I could make the same point with respect to unFriendly AI; the ones you have to worry about aren’t “evil” in the sense of carrying out deliberately malevolent deeds, but rather, the ones who don’t care about your existence one way or another (and you are made of atoms that they could use for things they do care about).

    Minds are more powerful and have a larger impact than just about anything else; smarter minds have larger impacts. People concerned with large impacts on the future have a natural cause to be concerned about extremely intelligent actors. And for obvious reasons, we shouldn’t be worrying about those whose desires approach our own reflective equilibria, but rather those which are neutral, twisted-good, or (in the case of augmented uploads) evil.

  • http://www.nancybuttons.com Nancy Lebovitz

    I think war gets treated as more like a natural disaster than the result of ill intent. The number of Jews killed in the Holocaust is quite well known. The number of non-Jews killed in the Holocaust is fairly well known. The number of people killed by Hitler’s invasions is generally not mentioned.

  • Jayson Virissimo

    “these populations still show bad guy bias, even to the point of explicit beliefs that it’s somehow worse to be killed than to die in other similarly violent ways” -michael vassar

    Michael, are you saying you shouldn’t be more upset if I kicked you in the shin than if you just bumped your shin on a railing?

  • http://profile.typekey.com/halfinney/ Hal Finney

    That’s a good question, Nancy; I was wondering about the same thing. It is certainly possible that warfare will turn out to be the overwhelmingly biggest disaster facing humanity in the 21st century, and that perhaps time spent aiming to avoid disasters involving super-intelligence might be better spent working to improve institutions to prevent war. Of course, catastrophic future wars, armageddon, post-apocalyptic survival, etc, are among the oldest tropes in speculative fiction. So I’m not sure that the bias here applies, that we under-estimate the impact of war.

    Eliezer, minds do have a disproportionately large impact, but at the same time, historically humanity has arguably been more harmed by non-minds than minds. This bias makes us focus too hard on the actions of minds.

    I am trying to think of what future problems we might be ignoring because of this bad-guy bias. I suppose it comes down to the kinds of things Vedantam mentions, natural disasters and accidents. Maybe the real key to happiness and prosperity in the future is encouraging more people to buy insurance. That will not only protect them against certain harms, it will send price signals to avoid risky behavior.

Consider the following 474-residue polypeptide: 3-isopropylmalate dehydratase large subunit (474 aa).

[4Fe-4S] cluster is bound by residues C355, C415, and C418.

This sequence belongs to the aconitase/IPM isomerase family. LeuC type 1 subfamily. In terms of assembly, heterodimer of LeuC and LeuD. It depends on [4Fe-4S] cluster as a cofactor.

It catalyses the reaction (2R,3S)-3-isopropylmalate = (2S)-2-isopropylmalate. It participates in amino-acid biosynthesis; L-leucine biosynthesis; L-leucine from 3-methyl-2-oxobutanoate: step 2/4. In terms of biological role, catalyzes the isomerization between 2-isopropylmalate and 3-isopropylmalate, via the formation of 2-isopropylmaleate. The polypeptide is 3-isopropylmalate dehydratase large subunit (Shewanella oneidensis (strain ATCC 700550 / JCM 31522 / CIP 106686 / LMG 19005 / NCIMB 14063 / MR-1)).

• http://www.nancybuttons.com Nancy Lebovitz

    Aging is probably the biggest non-badguy damage happening in the civilized world.

  • luzr

    Hal:

    “perhaps time spent aiming to avoid disasters involving super-intelligence might be better spent working to improve institutions to prevent war”

    I would go even further saying that perhaps Strong AGI is the institution to prevent the war and other disasters.

    There are so many risks to human civilization and most of them can be prevented in posthumanity environment…

    Nancy:

    “Aging is probably the biggest non-badguy damage happening in the civilized world.”

    Yep. Another case for moving things ahead.

  • http://www.hopeanon.typepad.com Hopefully Anonymous

    subsidiary to repugnancy bias and commission bias (bad things committed by an entity with apparent agency is more repugnant).

  • John David Galt

    This bias is easily explained: we expect (in the sense of “demand”) people to treat each other decently. One can’t be sapient without having this duty. Thus, people close to the victim of a killer or rapist quite reasonably believe there’s no excuse for the crime to have occurred — a specific person is responsible and needs to be punished and/or made to pay restitution, so feeling outrage toward him/her is the only appropriate response.

    In contrast, car wrecks (excluding those caused deliberately or by gross dereliction) are sufficiently unforseeable (and the precautions that might have prevented them are sufficiently non-worthwhile) that there is nobody to blame: such things inevitably happen to a few. The same reasoning applies to lung cancer, if we credit the victim’s own decision that smoking is enjoyable enough to be worth the risk to him/her. (If we don’t, then it is self-inflicted.) In either case there is no reasonable target for outrage, except maybe “God”.